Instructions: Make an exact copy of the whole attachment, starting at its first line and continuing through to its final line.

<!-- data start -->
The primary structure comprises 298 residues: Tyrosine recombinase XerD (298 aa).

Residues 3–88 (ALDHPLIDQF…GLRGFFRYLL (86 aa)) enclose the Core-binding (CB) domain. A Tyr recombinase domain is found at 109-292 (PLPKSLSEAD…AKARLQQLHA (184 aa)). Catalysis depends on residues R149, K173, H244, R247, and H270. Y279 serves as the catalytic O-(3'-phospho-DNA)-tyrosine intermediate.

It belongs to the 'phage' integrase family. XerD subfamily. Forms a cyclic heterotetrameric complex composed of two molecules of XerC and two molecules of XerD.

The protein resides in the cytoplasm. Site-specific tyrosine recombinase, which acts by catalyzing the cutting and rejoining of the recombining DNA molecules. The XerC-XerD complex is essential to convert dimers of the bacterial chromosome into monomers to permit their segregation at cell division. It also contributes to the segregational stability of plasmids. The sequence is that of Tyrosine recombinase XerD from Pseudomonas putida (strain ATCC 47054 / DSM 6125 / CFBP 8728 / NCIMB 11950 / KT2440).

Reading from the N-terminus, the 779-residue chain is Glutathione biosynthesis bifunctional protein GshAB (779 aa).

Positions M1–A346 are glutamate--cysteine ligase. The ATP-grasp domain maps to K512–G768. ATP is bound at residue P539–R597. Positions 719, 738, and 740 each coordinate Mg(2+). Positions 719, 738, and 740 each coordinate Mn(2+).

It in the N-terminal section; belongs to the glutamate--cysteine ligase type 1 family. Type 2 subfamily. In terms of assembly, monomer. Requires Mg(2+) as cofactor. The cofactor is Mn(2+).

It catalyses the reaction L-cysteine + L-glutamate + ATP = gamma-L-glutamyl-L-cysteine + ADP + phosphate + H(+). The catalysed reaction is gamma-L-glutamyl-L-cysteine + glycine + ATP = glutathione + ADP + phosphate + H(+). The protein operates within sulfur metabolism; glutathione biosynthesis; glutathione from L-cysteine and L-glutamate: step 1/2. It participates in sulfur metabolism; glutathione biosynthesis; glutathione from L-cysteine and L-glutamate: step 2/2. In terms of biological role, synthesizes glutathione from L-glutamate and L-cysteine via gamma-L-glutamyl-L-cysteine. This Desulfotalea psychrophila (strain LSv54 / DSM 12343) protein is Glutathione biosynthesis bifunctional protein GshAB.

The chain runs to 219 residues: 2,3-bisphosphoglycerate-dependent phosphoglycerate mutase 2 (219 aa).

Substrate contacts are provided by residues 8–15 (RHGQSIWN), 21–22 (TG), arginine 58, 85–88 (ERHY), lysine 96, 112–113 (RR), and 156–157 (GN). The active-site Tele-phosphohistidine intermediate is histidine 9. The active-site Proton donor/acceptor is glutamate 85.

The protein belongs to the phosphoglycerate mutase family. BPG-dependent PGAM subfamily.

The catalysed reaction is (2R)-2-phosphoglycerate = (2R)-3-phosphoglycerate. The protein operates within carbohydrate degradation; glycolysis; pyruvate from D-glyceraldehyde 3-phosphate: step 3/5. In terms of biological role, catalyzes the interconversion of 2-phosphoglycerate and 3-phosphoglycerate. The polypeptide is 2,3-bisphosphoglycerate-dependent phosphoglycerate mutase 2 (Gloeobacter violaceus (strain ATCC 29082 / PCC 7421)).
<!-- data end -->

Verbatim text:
The primary structure comprises 298 residues: Tyrosine recombinase XerD (298 aa).

Residues 3–88 (ALDHPLIDQF…GLRGFFRYLL (86 aa)) enclose the Core-binding (CB) domain. A Tyr recombinase domain is found at 109-292 (PLPKSLSEAD…AKARLQQLHA (184 aa)). Catalysis depends on residues R149, K173, H244, R247, and H270. Y279 serves as the catalytic O-(3'-phospho-DNA)-tyrosine intermediate.

It belongs to the 'phage' integrase family. XerD subfamily. Forms a cyclic heterotetrameric complex composed of two molecules of XerC and two molecules of XerD.

The protein resides in the cytoplasm. Site-specific tyrosine recombinase, which acts by catalyzing the cutting and rejoining of the recombining DNA molecules. The XerC-XerD complex is essential to convert dimers of the bacterial chromosome into monomers to permit their segregation at cell division. It also contributes to the segregational stability of plasmids. The sequence is that of Tyrosine recombinase XerD from Pseudomonas putida (strain ATCC 47054 / DSM 6125 / CFBP 8728 / NCIMB 11950 / KT2440).

Reading from the N-terminus, the 779-residue chain is Glutathione biosynthesis bifunctional protein GshAB (779 aa).

Positions M1–A346 are glutamate--cysteine ligase. The ATP-grasp domain maps to K512–G768. ATP is bound at residue P539–R597. Positions 719, 738, and 740 each coordinate Mg(2+). Positions 719, 738, and 740 each coordinate Mn(2+).

It in the N-terminal section; belongs to the glutamate--cysteine ligase type 1 family. Type 2 subfamily. In terms of assembly, monomer. Requires Mg(2+) as cofactor. The cofactor is Mn(2+).

It catalyses the reaction L-cysteine + L-glutamate + ATP = gamma-L-glutamyl-L-cysteine + ADP + phosphate + H(+). The catalysed reaction is gamma-L-glutamyl-L-cysteine + glycine + ATP = glutathione + ADP + phosphate + H(+). The protein operates within sulfur metabolism; glutathione biosynthesis; glutathione from L-cysteine and L-glutamate: step 1/2. It participates in sulfur metabolism; glutathione biosynthesis; glutathione from L-cysteine and L-glutamate: step 2/2. In terms of biological role, synthesizes glutathione from L-glutamate and L-cysteine via gamma-L-glutamyl-L-cysteine. This Desulfotalea psychrophila (strain LSv54 / DSM 12343) protein is Glutathione biosynthesis bifunctional protein GshAB.

The chain runs to 219 residues: 2,3-bisphosphoglycerate-dependent phosphoglycerate mutase 2 (219 aa).

Substrate contacts are provided by residues 8–15 (RHGQSIWN), 21–22 (TG), arginine 58, 85–88 (ERHY), lysine 96, 112–113 (RR), and 156–157 (GN). The active-site Tele-phosphohistidine intermediate is histidine 9. The active-site Proton donor/acceptor is glutamate 85.

The protein belongs to the phosphoglycerate mutase family. BPG-dependent PGAM subfamily.

The catalysed reaction is (2R)-2-phosphoglycerate = (2R)-3-phosphoglycerate. The protein operates within carbohydrate degradation; glycolysis; pyruvate from D-glyceraldehyde 3-phosphate: step 3/5. In terms of biological role, catalyzes the interconversion of 2-phosphoglycerate and 3-phosphoglycerate. The polypeptide is 2,3-bisphosphoglycerate-dependent phosphoglycerate mutase 2 (Gloeobacter violaceus (strain ATCC 29082 / PCC 7421)).